Twitter is shutting down Periscope, the video app it acquired several years ago when Facebook Live threatened to lap the field. When we stream the Gillmor Gang sessions, we send them to Facebook, Twitter and an unlisted embed on YouTube. At one point, we planned to stream the sessions live on TechCrunch, but for now we’re posting the edited version there.
In the weeks leading up to January 20th, the live Telegram feed at https://t.me/Gillmorgang has been dominated by the Trump focus on overturning the election results. Each failed attempt to alter the outcome dilutes Trump’s leverage as his Republican allies struggle with his threats and Twitter rage. In just a few weeks of this, the mechanics of vaccine distribution has overwhelmed the political story as people start calculating the number of days to getting access to the medicine. What Trump does in 2024? Who cares.
Pardons are also losing traction as White House staff jockey for access to the vaccine. With a couple of weeks to the New Year and then a sprint to Biden’s installation, the cable networks are retooling for ratings fodder in the new normal. Tech companies are rejiggering their real estate and tax implications of where the home office is located in a Work from Anywhere environment.
Handicapping the Georgia special elections will fill most of the cable news schedule until January 6th, but no matter what happens in the Senate, the real action shifts to corporate and economic imperatives to control the pandemic through behavior around masks, distancing, real testing and contact tracing to isolate the pockets of virus resistance to herd immunity. While government mandates are difficult to install at a national level, corporate requirements are more likely to succeed.
Week two of the streaming realignment features some talent lashback from big movie directors. It’s reminiscent of last year’s brief Spielberg attack on Netflix and Oscar politics. This year it’s the Oscars that are losing credibility. It’s still a ways to go before the Best Picture category is all streaming, but the audience out there is in no hurry to see "Dune" on the big screen. As with the election, facts are a trailing indicator. The move to streaming is not if but when.
Less certain is when I upgrade to the next iPhone. Part of the problem is the competition for mindshare with the M1 MacBooks. Instead of one device I don’t need there are two. It’s clearly a 1% mental crisis on the surface, but beneath lurks a serious debate on what we do as the twin viruses recede. The phone is the new MTV, the Star Trek communicator and the Get SmartShoe rolled into one. The laptop is a different story, a bold harmonizing of the suite of services across the desktop and mobile platforms.
The new phone offers iterative advances — a better camera, 5G support, a bigger battery. M1 jumpstarts a software surge across all Apple devices, pushing professional video editing and post-production tools to a prosumer customer base that seriously threatens Windows and Intel as the dominant platform for a post pandemic economy. Those still amortizing the last generation of the MacBook Pro 16 will hold out, but resistance will fade. The move to Apple Silicon is not if but when.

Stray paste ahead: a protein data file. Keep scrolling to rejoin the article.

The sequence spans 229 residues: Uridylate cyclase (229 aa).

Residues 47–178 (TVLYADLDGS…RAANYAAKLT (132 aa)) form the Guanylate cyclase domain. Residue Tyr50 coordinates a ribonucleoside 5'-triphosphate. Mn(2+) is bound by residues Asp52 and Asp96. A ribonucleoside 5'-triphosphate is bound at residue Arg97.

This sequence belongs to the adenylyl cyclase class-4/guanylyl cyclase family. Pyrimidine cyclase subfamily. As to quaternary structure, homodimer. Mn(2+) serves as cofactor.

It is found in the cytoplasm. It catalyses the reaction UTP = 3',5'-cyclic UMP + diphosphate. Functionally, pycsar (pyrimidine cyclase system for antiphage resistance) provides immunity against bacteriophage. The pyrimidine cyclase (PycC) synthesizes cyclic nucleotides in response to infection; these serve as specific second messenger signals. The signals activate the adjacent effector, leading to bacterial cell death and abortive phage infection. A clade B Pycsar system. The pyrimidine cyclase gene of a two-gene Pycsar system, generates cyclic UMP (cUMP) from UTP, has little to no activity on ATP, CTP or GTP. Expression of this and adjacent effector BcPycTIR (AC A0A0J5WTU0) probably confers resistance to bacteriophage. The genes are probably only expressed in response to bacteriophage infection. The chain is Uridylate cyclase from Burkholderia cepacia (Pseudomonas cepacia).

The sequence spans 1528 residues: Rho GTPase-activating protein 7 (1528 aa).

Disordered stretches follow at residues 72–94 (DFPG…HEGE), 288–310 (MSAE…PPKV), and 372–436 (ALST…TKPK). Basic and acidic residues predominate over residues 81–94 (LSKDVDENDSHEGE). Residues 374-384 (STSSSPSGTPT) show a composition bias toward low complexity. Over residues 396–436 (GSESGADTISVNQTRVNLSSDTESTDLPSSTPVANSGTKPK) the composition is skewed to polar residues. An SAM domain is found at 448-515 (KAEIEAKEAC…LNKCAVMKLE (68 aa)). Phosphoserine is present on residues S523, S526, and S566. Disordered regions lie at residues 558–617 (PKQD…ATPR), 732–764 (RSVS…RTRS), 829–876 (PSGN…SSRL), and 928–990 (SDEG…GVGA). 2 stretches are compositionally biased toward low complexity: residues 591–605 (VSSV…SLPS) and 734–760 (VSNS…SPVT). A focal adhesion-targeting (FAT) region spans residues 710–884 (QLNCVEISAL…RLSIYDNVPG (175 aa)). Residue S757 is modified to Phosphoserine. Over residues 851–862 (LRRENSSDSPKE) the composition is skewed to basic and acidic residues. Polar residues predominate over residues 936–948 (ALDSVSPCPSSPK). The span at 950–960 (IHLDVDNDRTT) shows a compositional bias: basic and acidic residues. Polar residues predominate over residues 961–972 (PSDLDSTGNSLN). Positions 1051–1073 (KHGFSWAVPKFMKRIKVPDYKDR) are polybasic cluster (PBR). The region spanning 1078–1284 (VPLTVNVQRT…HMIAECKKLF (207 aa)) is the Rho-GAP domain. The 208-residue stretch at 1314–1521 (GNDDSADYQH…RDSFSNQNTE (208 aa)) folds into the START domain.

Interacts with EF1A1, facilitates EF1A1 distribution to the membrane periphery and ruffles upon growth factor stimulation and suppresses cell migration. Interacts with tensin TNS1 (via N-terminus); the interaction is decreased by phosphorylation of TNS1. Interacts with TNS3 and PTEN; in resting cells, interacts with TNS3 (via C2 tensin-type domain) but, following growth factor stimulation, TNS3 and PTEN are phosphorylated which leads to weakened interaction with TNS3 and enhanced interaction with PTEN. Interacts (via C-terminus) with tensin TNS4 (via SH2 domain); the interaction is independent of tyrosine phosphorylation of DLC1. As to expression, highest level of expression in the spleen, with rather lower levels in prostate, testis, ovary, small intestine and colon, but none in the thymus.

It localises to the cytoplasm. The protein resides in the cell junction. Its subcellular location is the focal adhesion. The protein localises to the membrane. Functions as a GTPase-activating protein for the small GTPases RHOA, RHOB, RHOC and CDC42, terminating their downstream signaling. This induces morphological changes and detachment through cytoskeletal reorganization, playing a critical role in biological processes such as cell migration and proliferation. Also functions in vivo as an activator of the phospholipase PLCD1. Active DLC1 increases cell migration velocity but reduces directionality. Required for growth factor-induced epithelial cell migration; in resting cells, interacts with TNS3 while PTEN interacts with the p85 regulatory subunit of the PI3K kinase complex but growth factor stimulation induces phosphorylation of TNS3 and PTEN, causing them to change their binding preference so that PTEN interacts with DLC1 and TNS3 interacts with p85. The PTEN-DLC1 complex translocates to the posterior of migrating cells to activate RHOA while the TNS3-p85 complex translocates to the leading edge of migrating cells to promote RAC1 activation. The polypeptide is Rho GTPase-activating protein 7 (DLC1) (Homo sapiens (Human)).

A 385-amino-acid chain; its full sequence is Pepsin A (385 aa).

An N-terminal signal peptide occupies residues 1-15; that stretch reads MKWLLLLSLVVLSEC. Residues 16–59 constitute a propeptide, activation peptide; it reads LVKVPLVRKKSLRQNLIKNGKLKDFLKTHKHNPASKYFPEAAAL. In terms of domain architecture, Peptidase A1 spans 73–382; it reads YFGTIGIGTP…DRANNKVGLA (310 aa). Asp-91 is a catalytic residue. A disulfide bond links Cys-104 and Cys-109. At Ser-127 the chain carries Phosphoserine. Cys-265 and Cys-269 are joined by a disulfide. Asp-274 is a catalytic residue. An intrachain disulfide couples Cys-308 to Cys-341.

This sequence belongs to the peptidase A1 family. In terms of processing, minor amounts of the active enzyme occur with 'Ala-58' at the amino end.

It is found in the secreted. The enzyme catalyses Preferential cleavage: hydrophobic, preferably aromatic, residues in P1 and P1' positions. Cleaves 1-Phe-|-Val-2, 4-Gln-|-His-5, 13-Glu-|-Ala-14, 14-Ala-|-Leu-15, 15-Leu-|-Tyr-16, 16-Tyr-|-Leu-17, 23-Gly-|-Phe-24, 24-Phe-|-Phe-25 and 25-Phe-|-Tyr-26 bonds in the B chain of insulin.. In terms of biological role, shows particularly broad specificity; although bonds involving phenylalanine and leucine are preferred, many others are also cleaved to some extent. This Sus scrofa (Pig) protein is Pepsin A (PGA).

Still I don’t have a rationale for buying one. I’ll just have to do it anyway.
By the way, I’ll pretend to fund the M1 by cutting back on my newsletter subscriptions. Smart writers like the Ben’s Stratechery and Evans are caught behind the paywall of their shiny new newsletters, which trade reach for revenue. Then the very special long-form pieces they used to justify the subscription cost start showing up a few weeks later in the clear. It’s the newsletter version of the Hollywood windowing system that Jason Kilar and WarnerMedia are blowing up with HBO Max.
This piece by Ben Thompson is a hybrid of the form. It’s got plenty of quotes from his Daily pay newsletter mixed with a less methodical but more supple set of semi-ideas that actually make me want to subscribe. Like this:
On the flipside, to the extent that v2 social networking allows people to be themselves in all the different ways they wish to be, the more likely it is they become close to people who see other parts of the world in ways that differ from their own. Critically, though, unlike Facebook or Twitter, that exposure happens in an environment of trust that encourages understanding, not posturing.
This is M1 fodder, I’ll call it. Lost in the social network lockdown miasma but somehow potentially transcendent of the big fish in a small pond quandary where the newsletter eco system derails. Ten bucks a month times three or four adds up to real money I won’t be funneling to Cupertino, or Disney + or Whatever+ for that matter. But a bundle of cooperating newsletters that promote a certain type of work that aggregates useful data about a strategic influential audience — you betcha.
from the Gillmor Gang Newsletter
The Gillmor Gang — Frank Radice, Michael Markman, Keith Teare, Denis Pombriant, Brent Leary, and Steve Gillmor. Recorded live Friday, December 11, 2020.
Produced and directed by Tina Chase Gillmor @tinagillmor
@fradice, @mickeleh, @denispombriant, @kteare, @brentleary, @stevegillmor, @gillmorgang